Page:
Protists Single or multicelled organisms that live in water Plant like or animal like Three representative protists Euglena paramecium amoeba Pseudopod “false foot” cilia eyespot flagella Protist (protozoan) disease Malaria Anopheles mosquito plasmodium African Sleeping sickness Tsetse fly Trypanosoma

African Sleeping Sickness Viruses A paothgen that is unable to grow or reproduce outside of a host cell. It is considered non-living Virology is the study of viruses The Common Cold

Virus Structure Viruses are extremely small They have a : Nucleic acid (DNA or RNA) Capsid – A protein coat that protects the virus Protein tail -used to infect host Capsid/ Structure of Influenza Virus Protein Glycoprotein Capsid Protein RNA Envelope Used to attach to host cell

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Viruses in addition to Their Hosts When a virus meets a host cell, it can insert its genetic material into its host, taking over the host’s functions The infected cell stops producing its own proteins in addition to starts to make new viruses! Basically, it hijacks the cell! Viral Phases Lysogenic phase – viruses are dormant inside host cells as long as long periods. The host is not sick. Lytic phase – The virus is stimulated new viruses are as long as med, self-assemble, in addition to burst out of the host cell, killing the cell in addition to going on to infect other cells. The host is now sick with a viral infection

Viral Mutations Viruses are able to rapidly mutate Flu HIV Attacks white blood cells – the cells that protect our bodies from germs in addition to infections HIV is latent until another infection triggers the lytic stage Kills white blood cells HIV has a high rate of replication in addition to mutation which has made it difficult to make a vaccine Two Ways to Control Viruses Vaccination – An injection of a harmless version of a virus which causes an immune response. The body begins to produces antibodies against that virus Antiviral Drugs – Drugs that slow down or stop a viral infection Tamiflu Acquired Immunity – An immunity that develops after exposure 2 kinds: Active Immunity – When your body makes its own antibodies Getting sick vaccines Passive Immunity – Antibodies are given to the person Mother’s milk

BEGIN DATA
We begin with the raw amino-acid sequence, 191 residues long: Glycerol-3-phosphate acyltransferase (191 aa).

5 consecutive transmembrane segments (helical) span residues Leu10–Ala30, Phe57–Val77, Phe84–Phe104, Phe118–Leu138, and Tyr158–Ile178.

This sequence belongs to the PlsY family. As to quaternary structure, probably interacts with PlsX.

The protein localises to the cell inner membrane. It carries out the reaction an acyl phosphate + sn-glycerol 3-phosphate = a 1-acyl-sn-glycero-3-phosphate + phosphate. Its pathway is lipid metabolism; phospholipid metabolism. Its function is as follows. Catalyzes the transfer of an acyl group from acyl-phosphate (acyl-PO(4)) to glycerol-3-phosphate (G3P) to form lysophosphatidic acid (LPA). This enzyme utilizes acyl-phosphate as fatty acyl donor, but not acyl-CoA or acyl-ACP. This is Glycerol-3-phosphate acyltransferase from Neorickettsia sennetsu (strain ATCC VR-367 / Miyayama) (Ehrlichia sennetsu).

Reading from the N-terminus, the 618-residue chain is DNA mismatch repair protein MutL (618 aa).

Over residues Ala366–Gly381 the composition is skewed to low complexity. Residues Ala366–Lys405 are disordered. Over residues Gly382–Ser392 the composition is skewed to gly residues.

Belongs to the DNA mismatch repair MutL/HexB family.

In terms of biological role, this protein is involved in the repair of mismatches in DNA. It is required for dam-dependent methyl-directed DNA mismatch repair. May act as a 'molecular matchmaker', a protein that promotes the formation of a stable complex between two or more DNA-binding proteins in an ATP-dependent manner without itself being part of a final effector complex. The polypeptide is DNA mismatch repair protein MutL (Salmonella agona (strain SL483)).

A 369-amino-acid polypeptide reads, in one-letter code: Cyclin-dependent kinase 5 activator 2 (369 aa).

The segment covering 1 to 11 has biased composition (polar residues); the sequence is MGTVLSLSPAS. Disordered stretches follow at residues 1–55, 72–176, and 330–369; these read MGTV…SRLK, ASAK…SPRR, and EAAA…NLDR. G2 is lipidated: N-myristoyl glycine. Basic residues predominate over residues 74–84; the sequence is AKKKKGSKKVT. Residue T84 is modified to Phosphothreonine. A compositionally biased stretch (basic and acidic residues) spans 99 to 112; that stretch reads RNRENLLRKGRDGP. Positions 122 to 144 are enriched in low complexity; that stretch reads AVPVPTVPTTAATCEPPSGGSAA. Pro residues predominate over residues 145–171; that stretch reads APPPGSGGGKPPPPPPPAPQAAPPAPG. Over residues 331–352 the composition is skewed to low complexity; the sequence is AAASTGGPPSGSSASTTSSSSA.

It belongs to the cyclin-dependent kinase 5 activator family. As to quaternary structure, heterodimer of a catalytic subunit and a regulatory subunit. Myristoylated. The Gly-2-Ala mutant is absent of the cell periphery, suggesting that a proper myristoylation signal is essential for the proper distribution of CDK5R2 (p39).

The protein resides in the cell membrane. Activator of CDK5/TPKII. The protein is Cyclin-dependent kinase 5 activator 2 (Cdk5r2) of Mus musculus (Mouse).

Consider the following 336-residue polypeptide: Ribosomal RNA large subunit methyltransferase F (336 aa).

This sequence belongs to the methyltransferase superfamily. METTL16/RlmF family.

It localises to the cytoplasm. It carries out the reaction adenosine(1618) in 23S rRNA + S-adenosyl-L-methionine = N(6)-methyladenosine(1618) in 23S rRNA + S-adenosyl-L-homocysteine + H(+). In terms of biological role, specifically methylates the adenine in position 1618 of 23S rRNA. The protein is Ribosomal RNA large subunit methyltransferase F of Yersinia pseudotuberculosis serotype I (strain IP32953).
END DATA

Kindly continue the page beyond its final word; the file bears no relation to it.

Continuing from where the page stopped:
White Blood Cells (WBC) These are your immune cells Most are made in your bone marrow There are many types Lymphocytes Leucocytes Neutrophils B cells, T cells WBC that you need to know T cells Killer cells Made in bone marrow Attacks a specific pathogen B cells Made in bone marrow Attack a specific pathogen by making antibodies They stick to the surface of a pathogen in addition to so it cannot infect any other cells Memory Cells T cells in addition to B cells that remain in the body after an infection has been destroyed. They provide the body with active immunity in the future against that disease Your body made memory cells against chicken pox when you had it as a kid. You now have life long immunity to chicken pox! Why can’t we get life long immunity to the flu or a cold

Puglise, Joe General Manager

Puglise, Joe is from United States and they belong to KYOT-FM and they are from  Phoenix, United States got related to this Particular Journal. and Puglise, Joe deal with the subjects like Jazz